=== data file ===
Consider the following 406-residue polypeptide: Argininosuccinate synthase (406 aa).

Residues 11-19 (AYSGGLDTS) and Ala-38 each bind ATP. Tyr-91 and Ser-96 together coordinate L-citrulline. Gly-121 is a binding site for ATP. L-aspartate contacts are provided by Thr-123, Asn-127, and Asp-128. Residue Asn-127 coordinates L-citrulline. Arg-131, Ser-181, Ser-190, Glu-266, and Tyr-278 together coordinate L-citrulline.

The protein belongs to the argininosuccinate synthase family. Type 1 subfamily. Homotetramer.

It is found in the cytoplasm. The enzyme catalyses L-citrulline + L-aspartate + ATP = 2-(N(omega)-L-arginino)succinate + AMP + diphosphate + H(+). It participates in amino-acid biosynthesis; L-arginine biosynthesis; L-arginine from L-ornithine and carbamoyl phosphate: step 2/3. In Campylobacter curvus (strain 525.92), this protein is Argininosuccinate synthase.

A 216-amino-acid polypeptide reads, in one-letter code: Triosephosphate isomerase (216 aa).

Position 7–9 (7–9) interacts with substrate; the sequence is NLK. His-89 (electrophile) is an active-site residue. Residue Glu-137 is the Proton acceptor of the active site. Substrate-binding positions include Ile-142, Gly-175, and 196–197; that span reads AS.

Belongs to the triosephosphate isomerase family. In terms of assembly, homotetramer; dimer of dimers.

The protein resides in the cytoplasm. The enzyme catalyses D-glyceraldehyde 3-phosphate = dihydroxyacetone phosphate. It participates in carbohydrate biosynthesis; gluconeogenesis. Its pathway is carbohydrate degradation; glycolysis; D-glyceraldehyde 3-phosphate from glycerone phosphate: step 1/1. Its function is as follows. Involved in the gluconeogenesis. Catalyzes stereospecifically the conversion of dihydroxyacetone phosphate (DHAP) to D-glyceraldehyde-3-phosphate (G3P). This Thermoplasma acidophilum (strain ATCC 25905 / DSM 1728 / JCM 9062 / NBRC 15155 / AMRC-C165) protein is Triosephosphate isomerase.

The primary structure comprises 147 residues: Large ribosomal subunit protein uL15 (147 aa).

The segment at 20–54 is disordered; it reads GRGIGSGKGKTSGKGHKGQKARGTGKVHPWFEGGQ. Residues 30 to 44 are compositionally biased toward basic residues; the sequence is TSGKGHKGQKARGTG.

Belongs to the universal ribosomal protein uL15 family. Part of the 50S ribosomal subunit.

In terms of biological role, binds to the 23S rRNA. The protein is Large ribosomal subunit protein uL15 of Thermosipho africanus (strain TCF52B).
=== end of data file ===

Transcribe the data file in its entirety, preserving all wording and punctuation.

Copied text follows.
Consider the following 406-residue polypeptide: Argininosuccinate synthase (406 aa).

Residues 11-19 (AYSGGLDTS) and Ala-38 each bind ATP. Tyr-91 and Ser-96 together coordinate L-citrulline. Gly-121 is a binding site for ATP. L-aspartate contacts are provided by Thr-123, Asn-127, and Asp-128. Residue Asn-127 coordinates L-citrulline. Arg-131, Ser-181, Ser-190, Glu-266, and Tyr-278 together coordinate L-citrulline.

The protein belongs to the argininosuccinate synthase family. Type 1 subfamily. Homotetramer.

It is found in the cytoplasm. The enzyme catalyses L-citrulline + L-aspartate + ATP = 2-(N(omega)-L-arginino)succinate + AMP + diphosphate + H(+). It participates in amino-acid biosynthesis; L-arginine biosynthesis; L-arginine from L-ornithine and carbamoyl phosphate: step 2/3. In Campylobacter curvus (strain 525.92), this protein is Argininosuccinate synthase.

A 216-amino-acid polypeptide reads, in one-letter code: Triosephosphate isomerase (216 aa).

Position 7–9 (7–9) interacts with substrate; the sequence is NLK. His-89 (electrophile) is an active-site residue. Residue Glu-137 is the Proton acceptor of the active site. Substrate-binding positions include Ile-142, Gly-175, and 196–197; that span reads AS.

Belongs to the triosephosphate isomerase family. In terms of assembly, homotetramer; dimer of dimers.

The protein resides in the cytoplasm. The enzyme catalyses D-glyceraldehyde 3-phosphate = dihydroxyacetone phosphate. It participates in carbohydrate biosynthesis; gluconeogenesis. Its pathway is carbohydrate degradation; glycolysis; D-glyceraldehyde 3-phosphate from glycerone phosphate: step 1/1. Its function is as follows. Involved in the gluconeogenesis. Catalyzes stereospecifically the conversion of dihydroxyacetone phosphate (DHAP) to D-glyceraldehyde-3-phosphate (G3P). This Thermoplasma acidophilum (strain ATCC 25905 / DSM 1728 / JCM 9062 / NBRC 15155 / AMRC-C165) protein is Triosephosphate isomerase.

The primary structure comprises 147 residues: Large ribosomal subunit protein uL15 (147 aa).

The segment at 20–54 is disordered; it reads GRGIGSGKGKTSGKGHKGQKARGTGKVHPWFEGGQ. Residues 30 to 44 are compositionally biased toward basic residues; the sequence is TSGKGHKGQKARGTG.

Belongs to the universal ribosomal protein uL15 family. Part of the 50S ribosomal subunit.

In terms of biological role, binds to the 23S rRNA. The protein is Large ribosomal subunit protein uL15 of Thermosipho africanus (strain TCF52B).